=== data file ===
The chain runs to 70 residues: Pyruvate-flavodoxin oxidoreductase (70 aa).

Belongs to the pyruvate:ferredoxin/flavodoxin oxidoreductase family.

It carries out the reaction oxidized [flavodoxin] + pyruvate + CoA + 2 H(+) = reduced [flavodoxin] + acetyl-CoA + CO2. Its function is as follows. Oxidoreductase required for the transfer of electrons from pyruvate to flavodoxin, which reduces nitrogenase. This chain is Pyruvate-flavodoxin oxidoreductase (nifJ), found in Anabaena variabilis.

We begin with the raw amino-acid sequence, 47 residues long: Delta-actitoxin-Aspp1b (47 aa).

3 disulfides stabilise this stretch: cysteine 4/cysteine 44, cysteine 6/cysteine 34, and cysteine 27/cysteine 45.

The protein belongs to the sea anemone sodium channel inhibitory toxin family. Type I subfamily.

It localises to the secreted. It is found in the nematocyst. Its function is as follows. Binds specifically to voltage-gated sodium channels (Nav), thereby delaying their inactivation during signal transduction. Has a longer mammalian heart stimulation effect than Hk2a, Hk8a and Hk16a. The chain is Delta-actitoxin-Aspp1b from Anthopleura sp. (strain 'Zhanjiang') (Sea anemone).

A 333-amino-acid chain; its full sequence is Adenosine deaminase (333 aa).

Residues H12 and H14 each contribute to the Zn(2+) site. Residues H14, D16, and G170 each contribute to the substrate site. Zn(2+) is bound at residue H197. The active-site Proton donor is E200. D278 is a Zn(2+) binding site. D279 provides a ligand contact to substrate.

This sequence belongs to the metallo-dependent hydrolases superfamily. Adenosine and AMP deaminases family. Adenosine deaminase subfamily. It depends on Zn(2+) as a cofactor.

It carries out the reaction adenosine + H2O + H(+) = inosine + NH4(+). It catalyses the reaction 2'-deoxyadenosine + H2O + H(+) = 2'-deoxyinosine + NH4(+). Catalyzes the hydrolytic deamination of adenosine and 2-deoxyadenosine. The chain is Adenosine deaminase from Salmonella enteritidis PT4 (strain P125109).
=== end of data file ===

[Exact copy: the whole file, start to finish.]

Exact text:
The chain runs to 70 residues: Pyruvate-flavodoxin oxidoreductase (70 aa).

Belongs to the pyruvate:ferredoxin/flavodoxin oxidoreductase family.

It carries out the reaction oxidized [flavodoxin] + pyruvate + CoA + 2 H(+) = reduced [flavodoxin] + acetyl-CoA + CO2. Its function is as follows. Oxidoreductase required for the transfer of electrons from pyruvate to flavodoxin, which reduces nitrogenase. This chain is Pyruvate-flavodoxin oxidoreductase (nifJ), found in Anabaena variabilis.

We begin with the raw amino-acid sequence, 47 residues long: Delta-actitoxin-Aspp1b (47 aa).

3 disulfides stabilise this stretch: cysteine 4/cysteine 44, cysteine 6/cysteine 34, and cysteine 27/cysteine 45.

The protein belongs to the sea anemone sodium channel inhibitory toxin family. Type I subfamily.

It localises to the secreted. It is found in the nematocyst. Its function is as follows. Binds specifically to voltage-gated sodium channels (Nav), thereby delaying their inactivation during signal transduction. Has a longer mammalian heart stimulation effect than Hk2a, Hk8a and Hk16a. The chain is Delta-actitoxin-Aspp1b from Anthopleura sp. (strain 'Zhanjiang') (Sea anemone).

A 333-amino-acid chain; its full sequence is Adenosine deaminase (333 aa).

Residues H12 and H14 each contribute to the Zn(2+) site. Residues H14, D16, and G170 each contribute to the substrate site. Zn(2+) is bound at residue H197. The active-site Proton donor is E200. D278 is a Zn(2+) binding site. D279 provides a ligand contact to substrate.

This sequence belongs to the metallo-dependent hydrolases superfamily. Adenosine and AMP deaminases family. Adenosine deaminase subfamily. It depends on Zn(2+) as a cofactor.

It carries out the reaction adenosine + H2O + H(+) = inosine + NH4(+). It catalyses the reaction 2'-deoxyadenosine + H2O + H(+) = 2'-deoxyinosine + NH4(+). Catalyzes the hydrolytic deamination of adenosine and 2-deoxyadenosine. The chain is Adenosine deaminase from Salmonella enteritidis PT4 (strain P125109).